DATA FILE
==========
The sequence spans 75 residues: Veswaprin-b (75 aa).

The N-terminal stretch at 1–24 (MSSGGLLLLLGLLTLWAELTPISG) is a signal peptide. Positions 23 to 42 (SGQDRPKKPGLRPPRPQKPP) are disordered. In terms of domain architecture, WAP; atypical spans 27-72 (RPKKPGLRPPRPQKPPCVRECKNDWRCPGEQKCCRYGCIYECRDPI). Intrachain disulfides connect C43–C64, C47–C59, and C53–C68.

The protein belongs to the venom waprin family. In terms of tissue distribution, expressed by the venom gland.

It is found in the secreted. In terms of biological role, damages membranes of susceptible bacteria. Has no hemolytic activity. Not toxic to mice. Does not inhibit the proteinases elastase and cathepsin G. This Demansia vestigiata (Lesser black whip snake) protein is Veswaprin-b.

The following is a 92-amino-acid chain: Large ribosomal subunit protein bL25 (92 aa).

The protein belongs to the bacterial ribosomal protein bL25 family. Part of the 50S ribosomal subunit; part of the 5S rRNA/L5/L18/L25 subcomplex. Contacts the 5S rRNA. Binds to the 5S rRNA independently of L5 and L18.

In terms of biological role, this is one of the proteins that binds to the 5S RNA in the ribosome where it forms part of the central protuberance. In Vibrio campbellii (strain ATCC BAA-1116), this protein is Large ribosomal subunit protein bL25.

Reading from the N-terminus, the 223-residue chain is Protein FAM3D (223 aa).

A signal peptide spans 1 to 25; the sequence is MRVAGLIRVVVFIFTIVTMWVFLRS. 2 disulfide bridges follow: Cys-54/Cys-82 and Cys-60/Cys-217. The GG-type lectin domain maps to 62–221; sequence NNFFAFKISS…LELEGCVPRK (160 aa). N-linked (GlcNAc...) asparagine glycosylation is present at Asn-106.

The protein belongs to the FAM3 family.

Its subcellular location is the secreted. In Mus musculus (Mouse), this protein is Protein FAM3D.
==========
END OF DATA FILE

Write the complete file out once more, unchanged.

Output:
The sequence spans 75 residues: Veswaprin-b (75 aa).

The N-terminal stretch at 1–24 (MSSGGLLLLLGLLTLWAELTPISG) is a signal peptide. Positions 23 to 42 (SGQDRPKKPGLRPPRPQKPP) are disordered. In terms of domain architecture, WAP; atypical spans 27-72 (RPKKPGLRPPRPQKPPCVRECKNDWRCPGEQKCCRYGCIYECRDPI). Intrachain disulfides connect C43–C64, C47–C59, and C53–C68.

The protein belongs to the venom waprin family. In terms of tissue distribution, expressed by the venom gland.

It is found in the secreted. In terms of biological role, damages membranes of susceptible bacteria. Has no hemolytic activity. Not toxic to mice. Does not inhibit the proteinases elastase and cathepsin G. This Demansia vestigiata (Lesser black whip snake) protein is Veswaprin-b.

The following is a 92-amino-acid chain: Large ribosomal subunit protein bL25 (92 aa).

The protein belongs to the bacterial ribosomal protein bL25 family. Part of the 50S ribosomal subunit; part of the 5S rRNA/L5/L18/L25 subcomplex. Contacts the 5S rRNA. Binds to the 5S rRNA independently of L5 and L18.

In terms of biological role, this is one of the proteins that binds to the 5S RNA in the ribosome where it forms part of the central protuberance. In Vibrio campbellii (strain ATCC BAA-1116), this protein is Large ribosomal subunit protein bL25.

Reading from the N-terminus, the 223-residue chain is Protein FAM3D (223 aa).

A signal peptide spans 1 to 25; the sequence is MRVAGLIRVVVFIFTIVTMWVFLRS. 2 disulfide bridges follow: Cys-54/Cys-82 and Cys-60/Cys-217. The GG-type lectin domain maps to 62–221; sequence NNFFAFKISS…LELEGCVPRK (160 aa). N-linked (GlcNAc...) asparagine glycosylation is present at Asn-106.

The protein belongs to the FAM3 family.

Its subcellular location is the secreted. In Mus musculus (Mouse), this protein is Protein FAM3D.